Lab Certification - Summary

Gregory R. Harriman gregoryh at
Thu Jul 6 14:50:54 EST 1995

In article <95186.013152U27111 at>, <U27111 at> wrote:

> Andrew Chung, MD/PhD wrote on 2 Jul 1995 18:32:48 GMT:
> >The stance that the certification of labs and their personnel will
> >ensure cost-effective valid research is naive.  Unethical persons
> >are just as capable of becoming certified as sincere persons.
> >There is no examination, no professional society, no certification
> >bureaucracy that is going to tell you a priori that a researcher
> >or technician is inclined to fabricate data and pass it off as
> >genuine if significant gains can be obtained.
> True... people who want to commit fraud will find any way around
> anything we purpose.  The only thing I would suggest is to make
> things like this an actual crime... to make some laws in this realm
> which can be enforced... and maybe elongate some statues of
> limitations on current laws which falls within this realm since it
> takes so damn long to discover such frauds!

     You miss the point.  The laws in this country against drug use, drunk
driving, you name it ..., have been ineffective in preventing drug use,
etc.  You can make all the laws you want, regulate all you want and put
people in prison all you want, but it's not likely to have much of an
effect without changing the underlying reasons for such behavior.  The
answer is not more bureaucrats and regulations, but (as Dr. Chung says)
having our universities, medical schools and other institutions do a
better job of teaching students what is proper behavior and what is not. 
Faculty and scientists need to teach by example.  The changes need to come
at the local level not at the federal level.

Stuff deleted!

> >Instead, just as ethics in taught in medicine, it should also be
> >taught to graduate students and post-docs.  Principal
> >investigators (mentors) must be exemplary in their conduct both in
> >the sharing of credit and in the pursuit of research excellence
> >because they serve as examples of proper behavior for junior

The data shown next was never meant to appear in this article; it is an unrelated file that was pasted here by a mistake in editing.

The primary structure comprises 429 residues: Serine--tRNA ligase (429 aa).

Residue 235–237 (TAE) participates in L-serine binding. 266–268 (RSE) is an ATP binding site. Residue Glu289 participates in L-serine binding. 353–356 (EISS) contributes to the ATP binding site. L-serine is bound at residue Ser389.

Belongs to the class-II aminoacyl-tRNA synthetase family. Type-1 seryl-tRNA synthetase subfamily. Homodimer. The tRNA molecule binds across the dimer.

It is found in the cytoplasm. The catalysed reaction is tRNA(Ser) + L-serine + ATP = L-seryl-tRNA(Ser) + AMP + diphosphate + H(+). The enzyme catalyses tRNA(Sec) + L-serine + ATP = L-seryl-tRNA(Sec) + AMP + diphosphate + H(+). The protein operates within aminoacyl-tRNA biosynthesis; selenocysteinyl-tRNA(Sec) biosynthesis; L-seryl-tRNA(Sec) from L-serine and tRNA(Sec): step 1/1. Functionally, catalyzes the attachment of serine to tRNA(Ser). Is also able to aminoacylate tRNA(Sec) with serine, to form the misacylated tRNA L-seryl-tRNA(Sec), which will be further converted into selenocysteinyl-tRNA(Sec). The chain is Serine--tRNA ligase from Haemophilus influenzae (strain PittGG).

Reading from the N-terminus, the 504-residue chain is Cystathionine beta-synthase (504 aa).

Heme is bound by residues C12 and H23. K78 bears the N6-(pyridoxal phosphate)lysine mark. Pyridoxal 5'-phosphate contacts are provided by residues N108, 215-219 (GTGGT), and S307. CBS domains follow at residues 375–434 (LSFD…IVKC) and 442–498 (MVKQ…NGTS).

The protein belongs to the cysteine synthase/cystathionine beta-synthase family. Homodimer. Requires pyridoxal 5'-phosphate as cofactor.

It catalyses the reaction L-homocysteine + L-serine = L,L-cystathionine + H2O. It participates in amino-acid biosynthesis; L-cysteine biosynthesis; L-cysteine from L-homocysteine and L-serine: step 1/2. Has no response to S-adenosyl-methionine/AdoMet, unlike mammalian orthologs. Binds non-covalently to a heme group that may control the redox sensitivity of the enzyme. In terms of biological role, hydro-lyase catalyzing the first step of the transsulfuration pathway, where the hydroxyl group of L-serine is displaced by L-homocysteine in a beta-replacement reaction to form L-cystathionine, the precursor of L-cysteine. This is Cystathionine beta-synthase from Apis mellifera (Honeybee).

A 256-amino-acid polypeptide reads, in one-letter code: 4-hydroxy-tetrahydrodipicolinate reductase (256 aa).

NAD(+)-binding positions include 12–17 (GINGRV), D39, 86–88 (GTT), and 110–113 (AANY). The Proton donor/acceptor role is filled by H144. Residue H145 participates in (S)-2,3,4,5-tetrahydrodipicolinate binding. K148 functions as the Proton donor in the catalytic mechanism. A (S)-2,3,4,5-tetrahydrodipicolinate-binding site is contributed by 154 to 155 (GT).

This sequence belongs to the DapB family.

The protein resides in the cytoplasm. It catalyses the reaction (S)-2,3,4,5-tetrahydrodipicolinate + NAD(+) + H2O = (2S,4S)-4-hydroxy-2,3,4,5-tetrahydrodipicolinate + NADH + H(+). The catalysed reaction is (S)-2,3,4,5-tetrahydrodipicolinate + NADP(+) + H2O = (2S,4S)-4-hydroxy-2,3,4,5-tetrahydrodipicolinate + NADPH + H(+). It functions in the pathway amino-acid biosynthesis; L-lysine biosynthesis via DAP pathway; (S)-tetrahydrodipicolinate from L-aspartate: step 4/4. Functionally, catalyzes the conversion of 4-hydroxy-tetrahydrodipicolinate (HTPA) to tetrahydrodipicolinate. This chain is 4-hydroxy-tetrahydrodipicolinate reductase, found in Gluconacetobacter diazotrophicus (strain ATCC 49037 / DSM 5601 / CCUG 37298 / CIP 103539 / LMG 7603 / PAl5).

> >scientists.  Those that fall short should be summarily dismissed.
> And how are you to enforce such behavior and ensure such behavior
> is being conducted?

     You aren't likely to be successful in "enforcing" such behavior by
having more federal agents looking over everyone's shoulder.

> And how do you 'dismiss' those which fall short... what power can
> you exercise to do such a thing?  What kind of system do you
> purpose to enforce such things or are we to just talk a lot of good
> talk but remain in the honor system approach which has failed us
> thus far?
     While I agree with you that fraud and misconduct in science
definitely do occur, and one occurence is one too many, your inference
that the whole scientific enterprise is essentially corrupt or inept is
wrong IMHO.  I don't know what your personal experience has been, but
based on what you have expressed in your postings, you seem to have been
particularly unfortunate.  I would dare to say the vast majority of people
in research are hard-working, competent and ethical.  Maybe I'm naive but
my experiences, unlike yours, lead me to that conclusion.

Greg Harriman, M.D.

* Gregory R. Harriman, M.D.        -------------------------------  *
* Immunology Section              | Internet:gregoryh at | *
* Department of Medicine          | Phone:    (713) 790-5310      | *
* Baylor College of Medicine      | FAX:      (713) 793-1445      | *
* Houston, Texas  77030            -------------------------------  *

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